“Yehuda, by extension of this then, you believe something on faith which is your tradition alone, and which cannot truly be verified apart from your say so. Here is the relevant paragraph from Jim’s comment.”

          We believe our tradition and what was taught to us from our ancestors, because that is what was revealed to us at Sinai when they received the Torah. The written text (5 books of Moses) is only part of that revelation. Accepting this too is based on no less rational grounds than the accepting of the written Torah itself. See my in-depth series 12 part series The Case for the Oral Law, all the posts are available here: http://jewishconcernsforum.com/category/judaism/the-case-for-the-oral-law-judaism/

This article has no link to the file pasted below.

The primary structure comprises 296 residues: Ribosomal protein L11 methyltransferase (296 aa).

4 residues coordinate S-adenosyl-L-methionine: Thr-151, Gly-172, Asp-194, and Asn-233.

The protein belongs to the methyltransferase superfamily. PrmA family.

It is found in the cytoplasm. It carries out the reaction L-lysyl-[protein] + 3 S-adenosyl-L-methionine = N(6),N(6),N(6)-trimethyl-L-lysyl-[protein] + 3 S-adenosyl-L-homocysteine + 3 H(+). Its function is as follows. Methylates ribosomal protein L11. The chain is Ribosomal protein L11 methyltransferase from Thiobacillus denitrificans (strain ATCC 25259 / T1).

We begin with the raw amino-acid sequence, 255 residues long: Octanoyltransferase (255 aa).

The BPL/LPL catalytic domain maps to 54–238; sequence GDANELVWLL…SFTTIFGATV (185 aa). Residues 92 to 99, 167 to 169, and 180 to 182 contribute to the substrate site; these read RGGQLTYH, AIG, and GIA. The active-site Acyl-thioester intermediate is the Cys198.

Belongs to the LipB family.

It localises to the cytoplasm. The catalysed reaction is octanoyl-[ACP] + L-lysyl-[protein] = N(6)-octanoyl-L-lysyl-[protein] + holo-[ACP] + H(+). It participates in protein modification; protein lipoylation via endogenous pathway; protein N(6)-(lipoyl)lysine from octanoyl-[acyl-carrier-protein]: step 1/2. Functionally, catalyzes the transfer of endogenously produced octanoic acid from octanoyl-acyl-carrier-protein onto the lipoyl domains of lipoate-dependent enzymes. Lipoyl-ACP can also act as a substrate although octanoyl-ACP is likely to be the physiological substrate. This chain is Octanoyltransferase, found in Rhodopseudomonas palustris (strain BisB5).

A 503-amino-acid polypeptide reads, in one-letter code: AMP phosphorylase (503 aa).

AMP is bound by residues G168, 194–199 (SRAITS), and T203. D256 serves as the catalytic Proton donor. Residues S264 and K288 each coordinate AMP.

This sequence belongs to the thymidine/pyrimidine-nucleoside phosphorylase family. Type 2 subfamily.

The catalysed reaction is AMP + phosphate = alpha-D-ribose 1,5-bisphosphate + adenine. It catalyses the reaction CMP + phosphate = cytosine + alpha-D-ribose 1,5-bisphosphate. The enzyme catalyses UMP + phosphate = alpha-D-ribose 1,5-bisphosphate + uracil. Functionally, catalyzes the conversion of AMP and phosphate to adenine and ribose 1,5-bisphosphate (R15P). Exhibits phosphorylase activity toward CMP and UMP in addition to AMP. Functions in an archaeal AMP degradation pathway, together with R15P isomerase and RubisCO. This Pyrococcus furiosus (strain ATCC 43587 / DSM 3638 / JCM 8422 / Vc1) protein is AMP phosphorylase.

• out of curiosity what passages from the torah would peter have THOUGHT of when he said jesus was “the messiah”

      13When Jesus came to the region of Caesarea Philippi, he asked his disciples, “Who do people say the Son of Man is?”

      14They replied, “Some say John the Baptist; others say Elijah; and still others, Jeremiah or one of the prophets.”

      15“But what about you?” he asked. “Who do you say I am?”

      16Simon Peter answered, “You are the Messiah, the Son of the living God.”

      17Jesus replied, “Blessed are you, Simon son of Jonah, for this was not revealed to you by flesh and blood, but by my Father in heaven. 18And I tell you that you are Peter,b and on this rock I will build my church, and the gates of Hadesc will not overcome it. 19I will give you the keys of the kingdom of heaven; whatever you bind on earth will bed bound in heaven, and whatever you loose on earth will bee loosed in heaven.” 20Then he ordered his disciples not to tell anyone that he was the Messiah.

      ASSUMING this was a REAL conversation, what passages did peter have in mind?

      surely he was INTELLIGENT enough to UNDERSTAND how his fellow jewish brethren and leaders understood messiah?